Monday, January 5, 2015


Here’s the shocking news: Even for self-published ebooks, it’s the better writers who are finding the audience and getting the money.

Shocking, I know. But the way some people are reacting to the marketplace and the glut of both good and bad writing out there is puzzling.

Take this reaction against Amazon’s Kindle Unlimited, a book-rental free-for-all that lets folks gobble up as many books as they want for $9.99 a month. You know the authors are going to get the shaft on this kind of deal, but it’s kind of funny to see how many people were surprised at the fact.

Here’s the thing, from this article: “Kindle Unlimited is not mandatory, but writers fear that if they do not participate, their books will not be promoted.”

Guess what? Maybe they don’t get promoted. Maybe they get lost in the wash. But outside the program, every book sold earns money for the author. Here we see Amazon, champion of the downtrodden, simply turning into a traditional publisher of ebooks, taking on the marketing side and then cutting the amount paid to authors for the work. What never authors have to act surprised.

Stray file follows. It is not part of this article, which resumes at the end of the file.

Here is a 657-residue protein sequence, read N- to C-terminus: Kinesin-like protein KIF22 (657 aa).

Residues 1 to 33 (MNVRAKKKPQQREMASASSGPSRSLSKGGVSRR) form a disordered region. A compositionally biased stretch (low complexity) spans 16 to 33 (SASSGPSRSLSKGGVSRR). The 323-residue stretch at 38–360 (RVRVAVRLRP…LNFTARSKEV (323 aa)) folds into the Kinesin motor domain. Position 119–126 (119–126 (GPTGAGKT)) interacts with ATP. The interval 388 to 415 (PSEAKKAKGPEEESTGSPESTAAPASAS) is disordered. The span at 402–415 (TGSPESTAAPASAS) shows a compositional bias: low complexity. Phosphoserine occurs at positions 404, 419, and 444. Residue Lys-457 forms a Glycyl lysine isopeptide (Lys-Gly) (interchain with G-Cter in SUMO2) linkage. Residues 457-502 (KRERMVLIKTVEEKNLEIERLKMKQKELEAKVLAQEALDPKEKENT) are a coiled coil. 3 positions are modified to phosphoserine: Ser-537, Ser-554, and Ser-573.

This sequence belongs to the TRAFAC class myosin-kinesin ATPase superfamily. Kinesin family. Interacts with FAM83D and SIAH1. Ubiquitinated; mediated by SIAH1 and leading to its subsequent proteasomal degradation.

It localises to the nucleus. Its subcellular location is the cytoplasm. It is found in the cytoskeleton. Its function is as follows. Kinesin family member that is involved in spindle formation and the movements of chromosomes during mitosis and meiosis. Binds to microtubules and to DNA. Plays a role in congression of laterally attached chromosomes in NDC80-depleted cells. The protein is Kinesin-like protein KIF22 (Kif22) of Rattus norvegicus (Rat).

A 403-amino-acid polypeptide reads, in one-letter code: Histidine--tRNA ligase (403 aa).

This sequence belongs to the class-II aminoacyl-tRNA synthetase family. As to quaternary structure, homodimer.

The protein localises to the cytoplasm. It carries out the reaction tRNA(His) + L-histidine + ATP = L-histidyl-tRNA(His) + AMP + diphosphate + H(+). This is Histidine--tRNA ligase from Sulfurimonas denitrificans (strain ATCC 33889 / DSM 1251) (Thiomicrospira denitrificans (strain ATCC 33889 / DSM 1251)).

From the article:

“Does Amazon want to become a legacy publisher like we all are fleeing from and they seem to disapprove of?” the horror writer Kathryn Meyer Griffith asked in an online forum, adding, “They’re doing a good job of recreating that whole unfair bogus system where they make the money and we authors survive on the pennies that are left.”

Well duh.

I’m hoping to self-publish a book this year. I know I keep saying that. But I’m getting closer. This is going to be my year, I can feel it. And I’m already cognizant of the fact I’m going to have to do much of the marketing on my own if I want the book to fly. It probably won’t go anywhere, but at least I’ll have done it. And to me, that’s what counts.

I’m reminded what Robert Newton Peck wrote in his book “Secrets of Successful Fiction,” wherein he says even in the print era, he was the best promoter and marketer of his books. Relying on the publishers to do so wouldn’t work at all. So he worked hard at it. He wanted his books to sell so he did the work for it. That’s going to be my model.

No comments: